A couple of recent events have caused the media to pay a lot of attention to the never ending problem of public education: the resignation of D.C. schools’ head Michelle Rhee and the release of a movie called Waiting For Superman made by the guy who did the Al Gore global warming political potboiler, An Inconvenient Truth.
Michelle Rhee’s firing has been blamed on teachers’ unions and the movie apparently (I haven’t seen it) excoriates them as well.
Teachers are the only group that catches hell from both sides of the political spectrum: the right hates unions and the teachers’ union is one of the most powerful contributors to the Democratic Party; the left supports unions, but that support is complicated by the fact that teachers provide a service to children.
Liberals have always used children to raise money and support for their projects. Years ago, they discovered that they could extort lots of money from taxpayers by playing the children card. The most effective card player was Marion Wright Edelman who created something called the Children’s Defense Fund, which was little more than a shakedown outfit for the poverty/civil rights industry. She coined the phrase No Child Left Behind. Hillary Clinton, an Edelman admirer, got into the act with her book, It Takes A Village (to raise a child).
Congress passed legislation they shrewdly called “Aid to Dependent Children,” which should have been called cash transfers to unwed teenage girls and their abusive boyfriends. Critics quickly learned that to criticize such legislation invited charges of racism and hard-heartedness toward “the children”, which, as was intended, silenced all but the most intrepid critics.
As a recovering teacher, I’ve been asked what I think of Michelle Rhee. My reply: I’m sure there are a lot of teachers in D.C. who should be fired, but I don’t know whether she fired the right ones.
Everyone seems to think that who’s a good or a bad teacher is obvious. Nothing could be further from the truth. Used to be that a good teacher was one whose students actually mastered the subject the teacher was teaching. Sometime back in the 60’s (it’s always the 60’s), the teaching of “mere knowledge” became a target for radical political educationists who sought to replace the imparting of knowledge and skills with something called “affective education,” which would, they insisted, instill such qualities as self-esteem and raised (political) consciousness, much more important than math and reading.
Over the years, we’ve seen an endless number of variations on this theme: the child-centered class room, the child’s “right to his own language,” and my favorite: the idea that we all have different “learning styles,” which means that, for example an English teacher ought to evaluate a “word-challenged” pupil by allowing him or her to paint a picture or do a dance rather than write an essay.
Michelle Rhee, as I understand it, evaluated teachers based on their students’ test scores. Sounds good to me, but I remember when I administered the state test to my English classes. They took the test over a period of, as I remember, three days. But only about a quarter of the students on my rolls were present for all three days. Was I going to be evaluated on the basis of the large majority of students who were not present for the entire test?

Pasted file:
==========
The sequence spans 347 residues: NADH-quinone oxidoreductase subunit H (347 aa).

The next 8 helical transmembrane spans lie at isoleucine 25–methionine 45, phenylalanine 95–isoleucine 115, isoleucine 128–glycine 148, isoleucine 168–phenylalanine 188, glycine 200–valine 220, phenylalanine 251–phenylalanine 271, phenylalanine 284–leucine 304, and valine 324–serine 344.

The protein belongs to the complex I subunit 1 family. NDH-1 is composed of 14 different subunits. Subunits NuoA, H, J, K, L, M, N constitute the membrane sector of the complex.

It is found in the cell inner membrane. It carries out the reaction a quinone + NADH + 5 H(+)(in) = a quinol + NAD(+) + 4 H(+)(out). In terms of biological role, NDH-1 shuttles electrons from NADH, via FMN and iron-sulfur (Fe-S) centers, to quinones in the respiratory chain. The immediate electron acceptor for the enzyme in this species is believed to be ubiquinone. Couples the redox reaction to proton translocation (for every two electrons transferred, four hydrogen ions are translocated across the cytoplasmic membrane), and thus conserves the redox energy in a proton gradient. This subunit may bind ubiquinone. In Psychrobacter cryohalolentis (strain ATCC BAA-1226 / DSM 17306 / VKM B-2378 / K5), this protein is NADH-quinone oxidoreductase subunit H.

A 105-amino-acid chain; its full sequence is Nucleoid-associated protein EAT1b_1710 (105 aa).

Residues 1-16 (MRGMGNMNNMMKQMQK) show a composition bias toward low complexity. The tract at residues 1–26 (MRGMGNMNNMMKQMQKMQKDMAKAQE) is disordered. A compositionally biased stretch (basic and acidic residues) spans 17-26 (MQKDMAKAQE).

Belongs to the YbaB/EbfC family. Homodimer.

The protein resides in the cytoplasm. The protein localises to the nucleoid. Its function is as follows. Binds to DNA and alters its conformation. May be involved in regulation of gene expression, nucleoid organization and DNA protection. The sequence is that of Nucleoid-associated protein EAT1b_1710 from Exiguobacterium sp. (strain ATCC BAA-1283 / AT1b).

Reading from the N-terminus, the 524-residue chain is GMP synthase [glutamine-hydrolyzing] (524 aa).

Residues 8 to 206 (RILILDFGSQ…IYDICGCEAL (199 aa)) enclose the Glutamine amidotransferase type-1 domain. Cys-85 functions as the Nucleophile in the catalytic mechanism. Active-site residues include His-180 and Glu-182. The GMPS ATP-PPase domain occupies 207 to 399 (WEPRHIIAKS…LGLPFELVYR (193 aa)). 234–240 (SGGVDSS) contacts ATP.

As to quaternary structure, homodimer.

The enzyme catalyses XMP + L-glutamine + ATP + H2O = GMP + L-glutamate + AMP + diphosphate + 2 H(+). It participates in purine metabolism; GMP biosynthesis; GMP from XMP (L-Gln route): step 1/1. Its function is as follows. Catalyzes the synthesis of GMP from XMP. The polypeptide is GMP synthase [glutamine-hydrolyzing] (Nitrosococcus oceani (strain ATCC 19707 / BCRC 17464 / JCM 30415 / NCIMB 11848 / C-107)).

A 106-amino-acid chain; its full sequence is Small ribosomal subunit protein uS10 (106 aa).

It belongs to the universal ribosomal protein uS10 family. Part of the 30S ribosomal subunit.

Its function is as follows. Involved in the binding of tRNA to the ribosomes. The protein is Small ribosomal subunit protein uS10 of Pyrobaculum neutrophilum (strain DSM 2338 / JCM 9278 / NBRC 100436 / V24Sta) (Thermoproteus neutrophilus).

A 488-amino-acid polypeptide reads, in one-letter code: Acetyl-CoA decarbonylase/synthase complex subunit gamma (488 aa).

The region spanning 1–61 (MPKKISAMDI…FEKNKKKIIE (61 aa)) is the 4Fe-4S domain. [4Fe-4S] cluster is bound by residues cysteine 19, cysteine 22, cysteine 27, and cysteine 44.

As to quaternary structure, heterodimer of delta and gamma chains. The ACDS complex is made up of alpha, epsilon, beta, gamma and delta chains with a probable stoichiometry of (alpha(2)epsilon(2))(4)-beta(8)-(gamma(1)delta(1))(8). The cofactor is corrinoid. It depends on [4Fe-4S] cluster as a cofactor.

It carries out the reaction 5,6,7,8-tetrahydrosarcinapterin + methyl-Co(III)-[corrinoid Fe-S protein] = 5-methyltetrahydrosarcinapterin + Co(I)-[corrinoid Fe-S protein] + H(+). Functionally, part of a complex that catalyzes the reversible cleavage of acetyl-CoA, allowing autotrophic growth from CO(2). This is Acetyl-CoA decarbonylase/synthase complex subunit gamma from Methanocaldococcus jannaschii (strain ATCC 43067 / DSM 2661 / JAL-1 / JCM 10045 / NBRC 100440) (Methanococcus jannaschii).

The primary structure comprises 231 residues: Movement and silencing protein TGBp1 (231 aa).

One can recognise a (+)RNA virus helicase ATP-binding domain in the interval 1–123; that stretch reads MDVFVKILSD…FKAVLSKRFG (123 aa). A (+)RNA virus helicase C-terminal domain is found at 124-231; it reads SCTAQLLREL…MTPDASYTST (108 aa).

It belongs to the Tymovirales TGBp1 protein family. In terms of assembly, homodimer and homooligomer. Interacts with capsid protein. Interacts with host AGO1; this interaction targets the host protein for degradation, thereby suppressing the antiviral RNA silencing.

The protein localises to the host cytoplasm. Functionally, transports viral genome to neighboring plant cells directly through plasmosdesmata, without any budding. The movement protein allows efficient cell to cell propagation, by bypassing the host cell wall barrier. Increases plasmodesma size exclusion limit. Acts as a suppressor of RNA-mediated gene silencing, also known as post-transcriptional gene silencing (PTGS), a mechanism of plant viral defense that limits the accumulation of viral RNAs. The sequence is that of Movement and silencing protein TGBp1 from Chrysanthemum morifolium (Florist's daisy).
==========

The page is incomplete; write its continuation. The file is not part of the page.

So I’d need to know the conditions under which teachers administered the tests in D.C. before I mourn the loss of Ms. Rhee. It’s also my experience that school administrators tend to blame teachers for poor attendance and poor behavior.
Now, I love the Wall Street Journal editorial page, which loves to bash teachers’ unions. But they, like most critics of teachers’ unions from both the right and left, eschew mentioning “the children” or their parents. But at least they published today an excellent letter that raises issues that most assiduously avoid:
“We all know that good schools begin with good teachers,” Rupert Murdoch writes in “If Schools Were Like ‘American Idol’ . . .” (op-ed, Oct. 8).
No, Mr. Murdoch, we don’t all know this, although that is what we are forever being told. Of course good teachers are necessary if the students who come to them are to do well. But the teachers must work with students from a society fragmented into groups that have quite different ideas of what constitutes a “good education,” including groups which send their children to class with what would once have been unthinkable behavior, a problem only infrequently referred to by reformers of public education.
As a retired elementary teacher with over 30 years experience in Minneapolis, one of the best of the Council of Great City Schools public school systems, and a teacher who has served twice as union steward, I am certainly aware of and not condoning the problems arising from union power in the school systems of this country. However, what I can no longer sit by and accept is this naive (if truly believed), accusation that the lack of good teachers is responsible for the deplorable results so often mentioned.
So long as the citizens of the U.S. are ambiguous in setting and prioritizing goals for our children, and so long as they refuse to acknowledge and correct student behaviors that make it impossible for the best of teachers to succeed, the reformers will continue to ignore an important aspect of poor school performance.